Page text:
Bangin’ on the beach in the East River: Electric Zoo Festival.
Where once electronic dance music (EDM) filled a fashionable niche, it has now achieved critical mass. Nowhere is this better exemplified than this year’s Electric Zoo on Randall Island New York which returned on Labor Day weekend with an ever more robust line up of the world’s leading names in EDM. The highest grossing EDM artist in the US for 2012 Tiësto is joined by Axwell from Swedish House Mafia; and Steve Aoki to name just three. “Along with the producers, we organize events of this scale worldwide and draw on a wealth of experience in this genre,” said sound specialist George Stavro of Sonic Lab Audio and Integral Sound, “And we contract in what we know to be the best equipment to make the weekend fizz.”
Stavro projects as a typically plain speaking Australian sound man, but beneath his leathery left field humor there lurks a specialist of remarkable technical proficiency. “There are three of us at Integral Sound to oversee this event; Steve Dash, a legend in EDM from the very early days, Mike Bindra our event production guru, and myself with a specialty in sound system design and configuration. For Electric Zoo I’ve specified loudspeaker systems from d&b audiotechnik for all four venues on the island: Main Stage, Riverside Stage, Sunday School and Hill Top.
With EDM shows, if it’s done well it gives people a sense of joy and elation; that’s what we specialize in. But when you’re listening to EDM for a sustained period as you are during the three days of Electric Zoo then ear fatigue can become a problem. To counter this we have developed a specific PA tuning regime that relieves the condition without any compromise to the listening experience. That might sound a little glib, but think of the d&b systems as the canvas for a painter; our special tuning is the layers of wash an artist will apply to present a specific luminosity in the finished work. The thing is, when you apply specific tuning to a PA it can badly influence performance elsewhere in the audio system: but not with the d&b systems. Although I specialize in EDM I’ve worked with all kinds of live music and I find with d&b systems their inherent response is so smooth, even and consistent, that it doesn’t matter what art form you apply, it will always perform beautifully. The d&b J-Series is the prime component for three of the four venues and is typical; a loudspeaker system that is absolutely flat straight out of the box, allowing me to make the EQ lifts and cuts that suit EDM and delivers that bangin’ experience without overburdening the senses of our audience.”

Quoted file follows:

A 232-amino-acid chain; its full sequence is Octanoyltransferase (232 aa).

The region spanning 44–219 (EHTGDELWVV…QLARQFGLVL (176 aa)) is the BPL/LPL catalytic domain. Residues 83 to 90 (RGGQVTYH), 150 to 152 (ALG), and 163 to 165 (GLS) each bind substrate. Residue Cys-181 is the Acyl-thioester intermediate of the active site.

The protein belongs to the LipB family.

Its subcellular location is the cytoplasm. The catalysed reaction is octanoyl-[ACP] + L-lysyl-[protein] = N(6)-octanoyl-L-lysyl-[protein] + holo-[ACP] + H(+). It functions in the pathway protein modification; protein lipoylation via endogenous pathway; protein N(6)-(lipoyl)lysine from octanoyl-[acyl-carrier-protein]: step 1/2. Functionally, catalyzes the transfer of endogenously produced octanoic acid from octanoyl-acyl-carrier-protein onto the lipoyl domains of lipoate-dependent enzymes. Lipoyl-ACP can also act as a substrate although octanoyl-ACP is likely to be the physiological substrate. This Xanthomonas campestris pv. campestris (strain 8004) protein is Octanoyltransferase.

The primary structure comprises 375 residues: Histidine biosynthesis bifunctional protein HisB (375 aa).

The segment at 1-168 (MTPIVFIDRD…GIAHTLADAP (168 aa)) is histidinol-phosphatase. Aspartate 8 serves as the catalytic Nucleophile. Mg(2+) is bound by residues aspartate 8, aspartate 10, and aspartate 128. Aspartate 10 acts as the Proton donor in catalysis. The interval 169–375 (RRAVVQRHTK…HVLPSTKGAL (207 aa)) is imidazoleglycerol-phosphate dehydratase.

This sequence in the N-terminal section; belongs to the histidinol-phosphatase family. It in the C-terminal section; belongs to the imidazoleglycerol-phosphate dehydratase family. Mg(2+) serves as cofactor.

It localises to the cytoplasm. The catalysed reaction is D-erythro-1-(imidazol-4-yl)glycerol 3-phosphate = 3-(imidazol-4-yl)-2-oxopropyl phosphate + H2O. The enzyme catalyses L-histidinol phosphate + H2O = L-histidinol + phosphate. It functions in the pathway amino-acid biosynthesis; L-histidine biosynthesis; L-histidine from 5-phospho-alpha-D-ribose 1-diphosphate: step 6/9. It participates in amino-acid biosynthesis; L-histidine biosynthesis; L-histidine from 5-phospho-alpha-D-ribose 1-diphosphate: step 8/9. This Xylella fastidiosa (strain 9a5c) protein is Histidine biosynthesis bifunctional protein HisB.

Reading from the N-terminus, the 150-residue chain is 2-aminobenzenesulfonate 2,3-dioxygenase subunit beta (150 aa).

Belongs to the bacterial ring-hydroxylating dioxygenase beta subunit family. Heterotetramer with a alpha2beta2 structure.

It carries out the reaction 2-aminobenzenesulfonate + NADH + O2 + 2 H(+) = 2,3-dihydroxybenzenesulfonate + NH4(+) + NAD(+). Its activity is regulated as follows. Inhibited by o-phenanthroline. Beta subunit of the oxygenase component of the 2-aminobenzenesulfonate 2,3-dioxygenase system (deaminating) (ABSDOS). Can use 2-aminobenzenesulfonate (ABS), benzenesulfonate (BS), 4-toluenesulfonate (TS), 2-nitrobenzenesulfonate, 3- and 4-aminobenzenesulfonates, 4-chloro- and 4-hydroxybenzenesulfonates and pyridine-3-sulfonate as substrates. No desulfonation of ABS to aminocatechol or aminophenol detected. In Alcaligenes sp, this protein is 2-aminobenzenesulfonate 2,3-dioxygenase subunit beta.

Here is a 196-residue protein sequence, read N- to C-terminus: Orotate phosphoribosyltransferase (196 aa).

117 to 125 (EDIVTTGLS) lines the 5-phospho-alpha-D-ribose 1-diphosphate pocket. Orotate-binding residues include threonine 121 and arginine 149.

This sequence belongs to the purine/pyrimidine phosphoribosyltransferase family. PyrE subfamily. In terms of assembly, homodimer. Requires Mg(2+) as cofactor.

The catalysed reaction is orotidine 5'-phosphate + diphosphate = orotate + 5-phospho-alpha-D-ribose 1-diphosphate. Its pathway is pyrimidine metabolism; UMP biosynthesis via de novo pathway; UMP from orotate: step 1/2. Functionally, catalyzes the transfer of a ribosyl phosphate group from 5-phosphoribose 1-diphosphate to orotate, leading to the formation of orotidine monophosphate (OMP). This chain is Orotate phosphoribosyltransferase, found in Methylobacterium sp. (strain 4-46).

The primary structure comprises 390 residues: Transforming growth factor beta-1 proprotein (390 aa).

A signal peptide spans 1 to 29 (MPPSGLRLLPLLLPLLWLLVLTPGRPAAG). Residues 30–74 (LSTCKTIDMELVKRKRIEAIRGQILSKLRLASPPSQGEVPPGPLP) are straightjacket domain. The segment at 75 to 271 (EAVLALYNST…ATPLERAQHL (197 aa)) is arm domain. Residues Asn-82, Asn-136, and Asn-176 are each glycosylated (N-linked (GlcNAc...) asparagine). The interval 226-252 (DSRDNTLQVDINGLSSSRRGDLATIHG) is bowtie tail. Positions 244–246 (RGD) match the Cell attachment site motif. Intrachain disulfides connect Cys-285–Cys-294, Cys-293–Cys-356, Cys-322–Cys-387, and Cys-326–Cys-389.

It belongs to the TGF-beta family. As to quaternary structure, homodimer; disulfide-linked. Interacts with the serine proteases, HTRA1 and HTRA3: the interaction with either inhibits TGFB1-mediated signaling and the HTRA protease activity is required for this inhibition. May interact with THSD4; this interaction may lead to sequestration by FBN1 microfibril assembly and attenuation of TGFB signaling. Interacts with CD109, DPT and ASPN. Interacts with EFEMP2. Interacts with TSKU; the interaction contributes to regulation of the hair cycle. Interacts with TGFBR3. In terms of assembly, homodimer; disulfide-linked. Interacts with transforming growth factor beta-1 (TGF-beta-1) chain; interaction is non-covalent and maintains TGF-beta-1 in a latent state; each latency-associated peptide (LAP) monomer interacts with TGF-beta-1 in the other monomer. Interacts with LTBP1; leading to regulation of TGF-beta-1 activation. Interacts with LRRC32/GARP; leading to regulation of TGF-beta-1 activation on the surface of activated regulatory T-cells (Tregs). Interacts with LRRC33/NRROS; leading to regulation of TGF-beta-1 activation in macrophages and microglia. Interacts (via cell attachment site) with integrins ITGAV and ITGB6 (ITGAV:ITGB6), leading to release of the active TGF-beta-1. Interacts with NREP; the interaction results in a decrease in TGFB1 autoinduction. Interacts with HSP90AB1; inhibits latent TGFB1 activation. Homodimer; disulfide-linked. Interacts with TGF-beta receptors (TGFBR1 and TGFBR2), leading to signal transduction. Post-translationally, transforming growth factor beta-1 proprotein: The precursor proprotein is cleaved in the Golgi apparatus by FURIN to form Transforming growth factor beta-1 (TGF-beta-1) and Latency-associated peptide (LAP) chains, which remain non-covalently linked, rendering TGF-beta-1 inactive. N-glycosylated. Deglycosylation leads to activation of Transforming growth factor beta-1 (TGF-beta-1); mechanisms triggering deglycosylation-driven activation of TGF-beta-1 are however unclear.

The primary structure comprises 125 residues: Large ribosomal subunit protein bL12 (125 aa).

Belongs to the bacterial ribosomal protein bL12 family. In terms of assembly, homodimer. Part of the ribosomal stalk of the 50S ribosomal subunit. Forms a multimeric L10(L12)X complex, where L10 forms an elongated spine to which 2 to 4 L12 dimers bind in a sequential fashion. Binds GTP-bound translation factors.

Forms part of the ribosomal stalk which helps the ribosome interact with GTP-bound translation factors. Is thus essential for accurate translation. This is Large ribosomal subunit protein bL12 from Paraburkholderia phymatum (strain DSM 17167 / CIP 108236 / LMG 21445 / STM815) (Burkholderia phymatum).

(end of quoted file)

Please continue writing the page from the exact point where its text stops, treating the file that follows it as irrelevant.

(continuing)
“We subcontract Eighth Day Sound for all the equipment, all to our specification,” said Stavro. “They supply all the J-Series, as well as elements of Q and C-Series, and the large quantities of subs we need, including the notorious d&b B2-SUB, which we use in CSA mode to great effect.” Stavro creates defined sub-arcs across the front of all the stages neatly avoiding the bludgeoning tunnel of power that can easily sap the energy from the audience core. The main J-Series systems are flown high to enable maximum downward tilt, “It might be an island but we don’t want to upset the neighbors across the river,” said Stavro. “With the pattern control these systems achieve we also avoid coloring the adjacent stages. Some people think what we do is pretty unorthodox but as I said, it’s what we’re known for, and it works.”